"Many a long dispute among divines may be thus abridged: It is so; it is not so; it is so; it is not so."

Benjamin Franklin, who apparently did not think highly of religious disagreements.

Apartheid Was Ridiculous -- And Terrible

During Apartheid in South Africa, a bus driver was fired for refusing to pick up a Japanese man  -- who was legally considered a "white" person at the time. The bus driver was reinstated after he stated he could not tell the difference between a Japanese person  -- legally "white" -- and a Chinese person -- legally "not white."

Where Was Phoenicia?

Although the Phoenicians were among the most influential people in the Mediterranean in the first millennium BCE, very little is understood about them. For instance, there was never a kingdom called "Phoenicia." There was a bunch of cities, sharing a strip of land on the coast of modern-day Lebanon, Syria, and northern Israel. These cities were never united. Each was fiercely independent, though they shared a language, an alphabet, and several cultural characteristics.     Many of these cities survive today. For instance, Berot became modern Beirut, and Sidon became modern Saida.

The Americas' Linguistic Diversity

There were dozens of language families, each the equivalent of the Indo-European family, before 1492. This map is a "simplified" one. In today's California, for instance, languages that are spoken by neighboring tribes are as different as French and Chinese.     Why did the Americas develop such linguistic diversity? Many linguists suspect that at least some of these separate families date back to separate migrations of different tribes from Asia who originally spoke unrelated languages. Linguistic and archaeological data hint at more than one migration from Asia into the Americas, all of them through Alaska.     Extra Fun Fact: see “Eskimo-Aleut” in northern North America? It is not colored because there is no evidence those languages are related to any other indigenous American languages!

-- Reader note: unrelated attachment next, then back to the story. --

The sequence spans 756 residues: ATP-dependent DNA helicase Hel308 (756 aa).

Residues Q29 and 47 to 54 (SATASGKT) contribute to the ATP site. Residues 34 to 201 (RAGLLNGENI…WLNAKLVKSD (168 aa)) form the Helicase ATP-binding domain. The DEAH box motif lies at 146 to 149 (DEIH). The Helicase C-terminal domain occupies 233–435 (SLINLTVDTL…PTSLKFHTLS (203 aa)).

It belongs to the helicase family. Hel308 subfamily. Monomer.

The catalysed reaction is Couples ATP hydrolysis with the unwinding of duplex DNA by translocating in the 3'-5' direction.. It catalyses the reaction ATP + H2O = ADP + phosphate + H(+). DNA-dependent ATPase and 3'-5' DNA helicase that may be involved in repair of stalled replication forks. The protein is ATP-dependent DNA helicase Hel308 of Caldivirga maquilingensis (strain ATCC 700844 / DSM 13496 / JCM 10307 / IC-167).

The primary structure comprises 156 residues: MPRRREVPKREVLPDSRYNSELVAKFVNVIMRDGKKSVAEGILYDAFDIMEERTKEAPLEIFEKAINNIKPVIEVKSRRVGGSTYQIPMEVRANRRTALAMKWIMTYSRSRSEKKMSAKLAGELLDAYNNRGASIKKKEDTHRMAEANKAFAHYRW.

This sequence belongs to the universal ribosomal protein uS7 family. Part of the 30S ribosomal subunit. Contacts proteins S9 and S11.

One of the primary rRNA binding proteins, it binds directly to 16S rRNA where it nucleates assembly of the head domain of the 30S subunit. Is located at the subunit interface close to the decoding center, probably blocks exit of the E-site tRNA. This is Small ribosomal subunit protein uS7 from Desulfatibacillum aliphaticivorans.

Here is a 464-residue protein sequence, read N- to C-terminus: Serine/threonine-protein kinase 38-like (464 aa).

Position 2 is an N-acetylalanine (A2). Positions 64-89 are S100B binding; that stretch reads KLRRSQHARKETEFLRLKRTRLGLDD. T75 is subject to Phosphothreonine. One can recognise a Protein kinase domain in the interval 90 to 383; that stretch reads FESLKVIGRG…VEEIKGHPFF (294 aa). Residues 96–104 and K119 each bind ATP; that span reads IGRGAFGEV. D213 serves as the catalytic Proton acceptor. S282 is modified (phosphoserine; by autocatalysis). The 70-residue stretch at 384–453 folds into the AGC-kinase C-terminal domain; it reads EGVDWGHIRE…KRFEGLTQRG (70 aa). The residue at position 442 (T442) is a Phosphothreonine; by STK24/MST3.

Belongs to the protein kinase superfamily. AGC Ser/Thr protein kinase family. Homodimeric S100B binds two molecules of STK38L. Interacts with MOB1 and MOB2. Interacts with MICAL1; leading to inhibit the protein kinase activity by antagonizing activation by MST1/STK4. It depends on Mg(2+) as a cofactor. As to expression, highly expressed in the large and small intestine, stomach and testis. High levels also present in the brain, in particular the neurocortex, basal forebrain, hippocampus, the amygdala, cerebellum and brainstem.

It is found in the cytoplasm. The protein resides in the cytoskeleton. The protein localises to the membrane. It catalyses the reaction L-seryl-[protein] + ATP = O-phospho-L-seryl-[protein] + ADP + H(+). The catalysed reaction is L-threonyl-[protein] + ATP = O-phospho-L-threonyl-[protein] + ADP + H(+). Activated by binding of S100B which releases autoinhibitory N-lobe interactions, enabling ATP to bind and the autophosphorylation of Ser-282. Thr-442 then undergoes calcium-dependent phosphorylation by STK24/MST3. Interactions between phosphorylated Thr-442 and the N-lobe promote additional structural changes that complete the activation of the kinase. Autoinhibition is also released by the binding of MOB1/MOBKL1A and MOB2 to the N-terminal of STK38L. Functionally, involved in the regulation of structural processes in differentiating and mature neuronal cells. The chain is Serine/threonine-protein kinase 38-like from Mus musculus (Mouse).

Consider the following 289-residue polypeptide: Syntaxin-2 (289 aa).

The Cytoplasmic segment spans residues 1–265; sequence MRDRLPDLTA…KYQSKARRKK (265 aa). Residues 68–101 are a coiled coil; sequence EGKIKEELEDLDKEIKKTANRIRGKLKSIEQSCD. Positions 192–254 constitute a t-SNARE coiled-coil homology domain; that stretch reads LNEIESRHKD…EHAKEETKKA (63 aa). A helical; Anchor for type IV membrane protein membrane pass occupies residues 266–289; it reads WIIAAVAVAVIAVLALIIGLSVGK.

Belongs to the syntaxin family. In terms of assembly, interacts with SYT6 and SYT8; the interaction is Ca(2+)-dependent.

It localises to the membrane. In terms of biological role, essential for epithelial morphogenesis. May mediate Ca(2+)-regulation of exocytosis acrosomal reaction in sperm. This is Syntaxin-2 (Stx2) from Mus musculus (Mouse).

Amazingly Ancient Carving From Ural Mountains Gets A New Look

Gold miners discovered pieces of the elongated structure, dubbed the Shigir Idol, in 1894 in a Russian peat bog. But it wasn't until about 100 years later, in the late 1990s, that researchers did radiocarbon dating and found that the structure was about 9,900 years old, making it the oldest wooden monumental sculpture in the world, the researchers said. That dating only used two pieces of the Shigir Idol.     So a second, more exhaustive, analysis was recently ordered. And wow was it worth it! The Shigir Idol, according to the new tests, is in fact, 11,500 years old! In addition to updating the sculpture's birthday, the researchers found a previously unknown face carved into the wood. Who knows what we will find in another 20 years.

Why Did New Guinea Warriors Prefer Daggers Made With Human Bone?

The indigenous people of Papua New Guinea did not develop metalworking before modern contact. Instead, they fought with sharpened bone daggers. Here there was a choice: fight with daggers crafted from human thighbones or daggers crafted from cassowary thighbones -- giant, flightless, dinosaur-like birds. The preferred weapon in Papua New Guinea was human bone daggers.     And a new study suggests why: the dagger fashioned from human bone is stronger than the giant bird's thighbone, largely because of the way the warriors of New Guinea carved the weapons. The human bone daggers retained more of the natural curves of the bone, making them stronger than the flatter, less curved cassowary bone daggers. Given that cassowary daggers are easier to replace than human-bone daggers, it makes sense that the human daggers were carved with greater care to make them stronger.

The Mysterious Ancient Nomads of Mongolia

When you read "megaliths" most people think Stonehenge, not Genghis Khan. But the vast central Asian steppe is home to a proud megalith tradition.
Ancient nomads erected hundreds of megaliths in northern Mongolia and southern Siberia, many featuring a mysterious motif that seems to depict flying deer transforming into birds. It seems likely they were erected around 1,000 BCE by Bronze Age nomads, although some scholars think it more likely that they were crafted around 700 BCE by Iron Age peoples.

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    By Lillian Audette

    This blog is a collection of the interesting, the weird, and sometimes the need-to-know about history, culled from around the internet. It has pictures, it has quotes, it occasionally has my own opinions on things. If you want to know more about anything posted, follow the link at the "source" on the bottom of each post. And if you really like my work, buy me a coffee or become a patron!

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